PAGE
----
FWF: Shouldn’t we demand even more accountability from politics at this point? Yogeshwar: Researchers too are responsible, because they are the most competent in their field and have to bear in mind the consequences of their actions. I'm very firm about that. Scientists need a keener sense of perspective, because they possess the knowledge and the intelligence to understand how far something could go. Therefore, every researcher needs to define his or her personal boundary. Google employees have recently staged public protests against their company’s involvement in a military project. This is not about limiting science, but about broadening responsibility. FWF: That's where the media come in. How can they support the critical dialogue you want to see between science and the general public? Yogeshwar: Media play an immensely important role in the context of a democracy, which means they face not just a great responsibility, but also a problem similar to that of benefit-driven science. In recent years we have seen a complete commercialisation of the media with the aim of conducting business based on excitement. This media logic has led to a
reinforcement of fake news, echo chambers and similar things. And this approach has had worrying consequences for democracy. We are experiencing a dramatic decline in independent journalism because the traditional media do not have a viable business model. As a consequence, everything is shifting to the Internet and the media per se lose credibility. This is dangerous precisely at a point when society should be having objective discussions about many issues - but where it no longer has a forum for such discourse. FWF: Citizen science, in other words research by and with citizens, is currently experiencing a boom in German-speaking countries. What is your take on that? Yogeshwar: There is great potential for citizen science. Years ago I myself was involved in a project in Fukushima where we collaborated with the Safecast organisation to collect data on radioactivity in the area by providing people with small Geiger counters equipped with GPS and a flashcard. This resulted in the most accurate geographic data map ever on environmental radiation. In this context, too, the problem of trust arose. The great achievement of that particular citizen science project was that it delivered independent measurements that the citizens themselves could verify. FWF: Does that mean amateur researchers can contribute to a better exchange between science and the public? Yogeshwar: Certainly to some extent. But again, we have to realise that this involves only the tiny minority who engage in citizen science. What we need more urgently are the platforms I mentioned where we can conduct a social dialogue. Echo chambers would be entirely the wrong place for that.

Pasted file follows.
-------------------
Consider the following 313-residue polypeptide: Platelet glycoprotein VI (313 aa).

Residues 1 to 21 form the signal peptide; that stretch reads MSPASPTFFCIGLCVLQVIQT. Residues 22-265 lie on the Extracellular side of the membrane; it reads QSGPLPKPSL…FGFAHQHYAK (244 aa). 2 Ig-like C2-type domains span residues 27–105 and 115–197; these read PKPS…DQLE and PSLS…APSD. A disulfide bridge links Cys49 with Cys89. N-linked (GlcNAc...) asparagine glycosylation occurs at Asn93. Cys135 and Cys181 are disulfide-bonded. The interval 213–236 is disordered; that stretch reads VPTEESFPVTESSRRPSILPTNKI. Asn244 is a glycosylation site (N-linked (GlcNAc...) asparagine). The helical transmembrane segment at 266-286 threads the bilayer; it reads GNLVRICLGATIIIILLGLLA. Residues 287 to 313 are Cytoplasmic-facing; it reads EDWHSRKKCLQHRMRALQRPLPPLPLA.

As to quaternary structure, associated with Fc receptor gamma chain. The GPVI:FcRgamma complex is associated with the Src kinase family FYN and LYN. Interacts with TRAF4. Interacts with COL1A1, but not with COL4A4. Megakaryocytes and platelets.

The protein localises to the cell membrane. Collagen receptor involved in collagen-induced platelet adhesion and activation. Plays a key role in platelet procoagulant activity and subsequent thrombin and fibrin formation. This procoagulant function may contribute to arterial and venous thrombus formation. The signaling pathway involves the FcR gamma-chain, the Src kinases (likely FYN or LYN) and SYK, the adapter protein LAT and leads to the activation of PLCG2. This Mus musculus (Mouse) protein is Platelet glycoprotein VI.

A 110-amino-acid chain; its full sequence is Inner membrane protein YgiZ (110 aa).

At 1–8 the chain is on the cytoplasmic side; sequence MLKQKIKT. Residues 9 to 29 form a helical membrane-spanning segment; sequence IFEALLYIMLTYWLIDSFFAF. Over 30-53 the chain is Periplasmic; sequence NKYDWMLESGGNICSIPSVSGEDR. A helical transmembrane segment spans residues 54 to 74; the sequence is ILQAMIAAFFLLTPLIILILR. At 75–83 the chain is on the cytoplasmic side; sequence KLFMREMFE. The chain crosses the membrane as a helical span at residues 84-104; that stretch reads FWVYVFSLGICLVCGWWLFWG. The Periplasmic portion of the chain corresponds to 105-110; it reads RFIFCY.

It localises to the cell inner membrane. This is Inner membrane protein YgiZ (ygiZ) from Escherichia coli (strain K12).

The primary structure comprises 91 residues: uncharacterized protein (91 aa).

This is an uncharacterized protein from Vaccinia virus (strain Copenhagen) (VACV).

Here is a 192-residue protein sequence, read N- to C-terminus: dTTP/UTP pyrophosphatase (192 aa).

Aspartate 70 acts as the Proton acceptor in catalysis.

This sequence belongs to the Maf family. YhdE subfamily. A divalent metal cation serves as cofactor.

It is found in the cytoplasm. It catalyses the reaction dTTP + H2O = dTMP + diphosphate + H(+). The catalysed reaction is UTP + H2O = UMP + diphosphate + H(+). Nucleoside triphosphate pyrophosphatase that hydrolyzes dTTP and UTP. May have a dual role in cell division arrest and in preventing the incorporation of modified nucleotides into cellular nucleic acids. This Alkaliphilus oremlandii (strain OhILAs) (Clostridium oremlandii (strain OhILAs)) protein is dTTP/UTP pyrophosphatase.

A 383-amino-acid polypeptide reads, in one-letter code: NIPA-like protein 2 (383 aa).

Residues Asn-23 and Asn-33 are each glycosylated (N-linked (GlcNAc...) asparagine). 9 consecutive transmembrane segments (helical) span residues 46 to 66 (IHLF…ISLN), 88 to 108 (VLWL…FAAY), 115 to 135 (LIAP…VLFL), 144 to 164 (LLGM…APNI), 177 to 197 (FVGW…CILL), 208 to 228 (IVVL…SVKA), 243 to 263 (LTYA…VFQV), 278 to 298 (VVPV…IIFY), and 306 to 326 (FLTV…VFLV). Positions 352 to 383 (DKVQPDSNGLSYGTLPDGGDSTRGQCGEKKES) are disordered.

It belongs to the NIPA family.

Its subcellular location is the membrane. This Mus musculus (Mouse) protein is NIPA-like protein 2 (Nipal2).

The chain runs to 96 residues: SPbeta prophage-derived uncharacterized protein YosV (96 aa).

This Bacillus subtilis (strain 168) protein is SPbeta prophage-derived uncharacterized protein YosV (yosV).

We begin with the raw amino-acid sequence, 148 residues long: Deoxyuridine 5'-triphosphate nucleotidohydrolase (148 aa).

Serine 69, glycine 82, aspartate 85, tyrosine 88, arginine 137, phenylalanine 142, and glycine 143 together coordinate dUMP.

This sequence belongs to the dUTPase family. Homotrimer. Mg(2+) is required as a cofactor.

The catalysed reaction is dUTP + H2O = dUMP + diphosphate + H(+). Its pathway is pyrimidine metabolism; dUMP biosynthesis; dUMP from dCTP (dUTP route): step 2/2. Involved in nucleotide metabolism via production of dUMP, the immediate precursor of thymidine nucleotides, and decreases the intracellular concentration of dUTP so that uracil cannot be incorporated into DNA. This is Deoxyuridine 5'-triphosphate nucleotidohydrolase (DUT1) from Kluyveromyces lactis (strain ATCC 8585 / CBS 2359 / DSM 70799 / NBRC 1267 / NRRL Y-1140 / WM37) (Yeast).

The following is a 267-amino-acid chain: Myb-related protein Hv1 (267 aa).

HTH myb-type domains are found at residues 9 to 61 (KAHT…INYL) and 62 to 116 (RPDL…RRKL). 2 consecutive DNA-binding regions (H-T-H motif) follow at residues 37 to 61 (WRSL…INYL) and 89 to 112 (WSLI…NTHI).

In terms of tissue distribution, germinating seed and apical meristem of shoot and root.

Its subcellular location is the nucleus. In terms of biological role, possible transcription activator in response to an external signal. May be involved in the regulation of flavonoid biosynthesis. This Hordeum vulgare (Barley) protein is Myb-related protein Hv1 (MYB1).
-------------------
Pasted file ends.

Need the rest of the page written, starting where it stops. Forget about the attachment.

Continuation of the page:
Ranga Yogeshwar is a physicist, science educator and the author of numerous bestsellers. For several decades he has moderated and helped shape science shows on German television, including Quarks and Kopfball on WDR, the Globus research and environment magazine on ARD and its spinoff programme W wie Wissen as well as Die große Show der Naturwunder. Since 2008, Yogeshwar has been working as an independent science journalist and moderator. He has received numerous awards.